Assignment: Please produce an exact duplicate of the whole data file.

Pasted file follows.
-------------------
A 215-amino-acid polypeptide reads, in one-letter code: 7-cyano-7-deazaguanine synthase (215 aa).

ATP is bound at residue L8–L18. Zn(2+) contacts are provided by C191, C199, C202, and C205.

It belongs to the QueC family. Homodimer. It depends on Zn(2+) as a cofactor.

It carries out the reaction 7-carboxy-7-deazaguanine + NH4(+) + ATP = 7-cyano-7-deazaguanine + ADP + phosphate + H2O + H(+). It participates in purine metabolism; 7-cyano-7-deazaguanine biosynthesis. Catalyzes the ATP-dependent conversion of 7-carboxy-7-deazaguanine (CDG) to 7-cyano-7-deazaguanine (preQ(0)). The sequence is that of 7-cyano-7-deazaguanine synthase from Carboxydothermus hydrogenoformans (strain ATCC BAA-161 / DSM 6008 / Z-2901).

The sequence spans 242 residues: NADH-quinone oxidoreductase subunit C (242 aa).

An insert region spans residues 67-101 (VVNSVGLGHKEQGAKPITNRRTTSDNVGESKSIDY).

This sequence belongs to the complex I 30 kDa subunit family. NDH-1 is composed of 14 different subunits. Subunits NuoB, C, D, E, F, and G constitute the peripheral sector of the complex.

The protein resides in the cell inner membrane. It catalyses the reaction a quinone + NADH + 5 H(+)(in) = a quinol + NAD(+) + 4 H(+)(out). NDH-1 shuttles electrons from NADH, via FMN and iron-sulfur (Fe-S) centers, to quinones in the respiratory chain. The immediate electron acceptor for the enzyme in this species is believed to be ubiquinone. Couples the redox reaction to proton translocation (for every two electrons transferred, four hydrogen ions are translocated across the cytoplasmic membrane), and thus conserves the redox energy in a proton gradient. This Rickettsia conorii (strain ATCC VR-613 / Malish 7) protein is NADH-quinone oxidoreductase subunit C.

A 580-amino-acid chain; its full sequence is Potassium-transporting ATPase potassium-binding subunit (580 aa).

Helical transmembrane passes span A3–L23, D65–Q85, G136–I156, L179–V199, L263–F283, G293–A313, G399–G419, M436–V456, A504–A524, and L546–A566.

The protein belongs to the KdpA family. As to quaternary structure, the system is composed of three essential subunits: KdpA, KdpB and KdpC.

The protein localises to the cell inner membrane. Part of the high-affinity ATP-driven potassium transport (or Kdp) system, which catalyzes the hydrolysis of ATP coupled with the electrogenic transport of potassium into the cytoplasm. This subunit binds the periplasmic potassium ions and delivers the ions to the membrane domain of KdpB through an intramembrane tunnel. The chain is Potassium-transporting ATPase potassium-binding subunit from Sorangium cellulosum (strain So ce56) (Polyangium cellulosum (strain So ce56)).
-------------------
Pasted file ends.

A 215-amino-acid polypeptide reads, in one-letter code: 7-cyano-7-deazaguanine synthase (215 aa).

ATP is bound at residue L8–L18. Zn(2+) contacts are provided by C191, C199, C202, and C205.

It belongs to the QueC family. Homodimer. It depends on Zn(2+) as a cofactor.

It carries out the reaction 7-carboxy-7-deazaguanine + NH4(+) + ATP = 7-cyano-7-deazaguanine + ADP + phosphate + H2O + H(+). It participates in purine metabolism; 7-cyano-7-deazaguanine biosynthesis. Catalyzes the ATP-dependent conversion of 7-carboxy-7-deazaguanine (CDG) to 7-cyano-7-deazaguanine (preQ(0)). The sequence is that of 7-cyano-7-deazaguanine synthase from Carboxydothermus hydrogenoformans (strain ATCC BAA-161 / DSM 6008 / Z-2901).

The sequence spans 242 residues: NADH-quinone oxidoreductase subunit C (242 aa).

An insert region spans residues 67-101 (VVNSVGLGHKEQGAKPITNRRTTSDNVGESKSIDY).

This sequence belongs to the complex I 30 kDa subunit family. NDH-1 is composed of 14 different subunits. Subunits NuoB, C, D, E, F, and G constitute the peripheral sector of the complex.

The protein resides in the cell inner membrane. It catalyses the reaction a quinone + NADH + 5 H(+)(in) = a quinol + NAD(+) + 4 H(+)(out). NDH-1 shuttles electrons from NADH, via FMN and iron-sulfur (Fe-S) centers, to quinones in the respiratory chain. The immediate electron acceptor for the enzyme in this species is believed to be ubiquinone. Couples the redox reaction to proton translocation (for every two electrons transferred, four hydrogen ions are translocated across the cytoplasmic membrane), and thus conserves the redox energy in a proton gradient. This Rickettsia conorii (strain ATCC VR-613 / Malish 7) protein is NADH-quinone oxidoreductase subunit C.

A 580-amino-acid chain; its full sequence is Potassium-transporting ATPase potassium-binding subunit (580 aa).

Helical transmembrane passes span A3–L23, D65–Q85, G136–I156, L179–V199, L263–F283, G293–A313, G399–G419, M436–V456, A504–A524, and L546–A566.

The protein belongs to the KdpA family. As to quaternary structure, the system is composed of three essential subunits: KdpA, KdpB and KdpC.

The protein localises to the cell inner membrane. Part of the high-affinity ATP-driven potassium transport (or Kdp) system, which catalyzes the hydrolysis of ATP coupled with the electrogenic transport of potassium into the cytoplasm. This subunit binds the periplasmic potassium ions and delivers the ions to the membrane domain of KdpB through an intramembrane tunnel. The chain is Potassium-transporting ATPase potassium-binding subunit from Sorangium cellulosum (strain So ce56) (Polyangium cellulosum (strain So ce56)).